• In good times, advertising dollars could be the primary revenue stream of many companies, especially in the digital media world.
  • In the tough times, advertising dollars are a revenue stream of many companies, but companies must diversify their revenues beyond ad dollars.

In these tough times, I’m excited about companies who can create new revenue streams or fine tune their existing streams.

In the video game world, game developers and publishers were selling their product on store shelves and their margins were falling fast.  One of the main reasons margins were falling is because game development costs were rising due to the next gen consoles (PS3, XBox 360, Wii).  We created IGA Worldwide to help game developers/publishers recognize new revenue sources (ad dollars).  Other people created virtual goods platforms and in-game messaging systems.  Entrepreneurship at it’s finest.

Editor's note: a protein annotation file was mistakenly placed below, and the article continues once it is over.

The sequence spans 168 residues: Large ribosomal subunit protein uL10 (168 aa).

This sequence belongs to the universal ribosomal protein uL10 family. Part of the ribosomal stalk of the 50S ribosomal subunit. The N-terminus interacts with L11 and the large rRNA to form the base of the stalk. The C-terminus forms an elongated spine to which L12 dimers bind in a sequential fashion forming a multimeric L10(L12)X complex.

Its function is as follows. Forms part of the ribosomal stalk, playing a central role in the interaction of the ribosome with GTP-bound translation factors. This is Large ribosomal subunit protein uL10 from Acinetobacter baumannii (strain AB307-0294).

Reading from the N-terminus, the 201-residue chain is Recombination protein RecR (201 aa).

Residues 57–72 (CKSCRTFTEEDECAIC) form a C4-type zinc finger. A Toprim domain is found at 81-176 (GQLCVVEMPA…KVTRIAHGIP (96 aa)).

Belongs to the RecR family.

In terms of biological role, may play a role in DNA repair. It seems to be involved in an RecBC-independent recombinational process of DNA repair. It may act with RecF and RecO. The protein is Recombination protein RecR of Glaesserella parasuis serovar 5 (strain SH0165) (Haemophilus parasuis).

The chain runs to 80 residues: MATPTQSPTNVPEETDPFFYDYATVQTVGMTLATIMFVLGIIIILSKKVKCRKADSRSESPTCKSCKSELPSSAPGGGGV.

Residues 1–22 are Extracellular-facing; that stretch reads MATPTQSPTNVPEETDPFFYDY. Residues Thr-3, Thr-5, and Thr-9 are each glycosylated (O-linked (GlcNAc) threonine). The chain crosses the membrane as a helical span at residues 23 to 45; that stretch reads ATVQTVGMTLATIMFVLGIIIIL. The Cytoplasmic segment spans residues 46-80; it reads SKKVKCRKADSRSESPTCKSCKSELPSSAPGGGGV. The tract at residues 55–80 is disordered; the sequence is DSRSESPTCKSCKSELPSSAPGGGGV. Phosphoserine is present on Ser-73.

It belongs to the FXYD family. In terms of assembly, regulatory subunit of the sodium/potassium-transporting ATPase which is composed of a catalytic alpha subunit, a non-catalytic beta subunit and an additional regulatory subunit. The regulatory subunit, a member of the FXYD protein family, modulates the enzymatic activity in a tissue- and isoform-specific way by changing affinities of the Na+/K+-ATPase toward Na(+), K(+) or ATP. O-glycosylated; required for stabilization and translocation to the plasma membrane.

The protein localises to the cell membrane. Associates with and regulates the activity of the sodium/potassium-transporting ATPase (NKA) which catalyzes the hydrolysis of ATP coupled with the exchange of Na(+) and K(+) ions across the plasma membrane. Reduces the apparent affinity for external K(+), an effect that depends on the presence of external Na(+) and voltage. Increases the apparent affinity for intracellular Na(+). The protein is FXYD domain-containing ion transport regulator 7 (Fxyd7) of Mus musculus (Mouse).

Like I said earlier, I’m excited about the new potential revenue sources that are/will be created for the digital media world.

Disrupting a Disrupted Industry

When an industry is in the middle of being disrupted, it’s the perfect time to add more logs to the fire. Today, lets concentrate on the music industry.  While everyone is focusing on distribution, recording, and digital rights, I’m focused on touring and concerts (btw, a money maker).  In the past, I’ve written quite a bit about how important the experience of music is.

 See this idea over at inefficiencies.  Think “living room shows.”   Read the post and would love to hear your thoughts.

Retail Game Cards

Such a genius business.  Extracted from the original interview.

And why do retailers love these cards? The economics work in their favor.

Now, there’s an interesting fact about these cards. Retailers love them over any other product they have in their store, because the cards themselves don’t take up any inventory.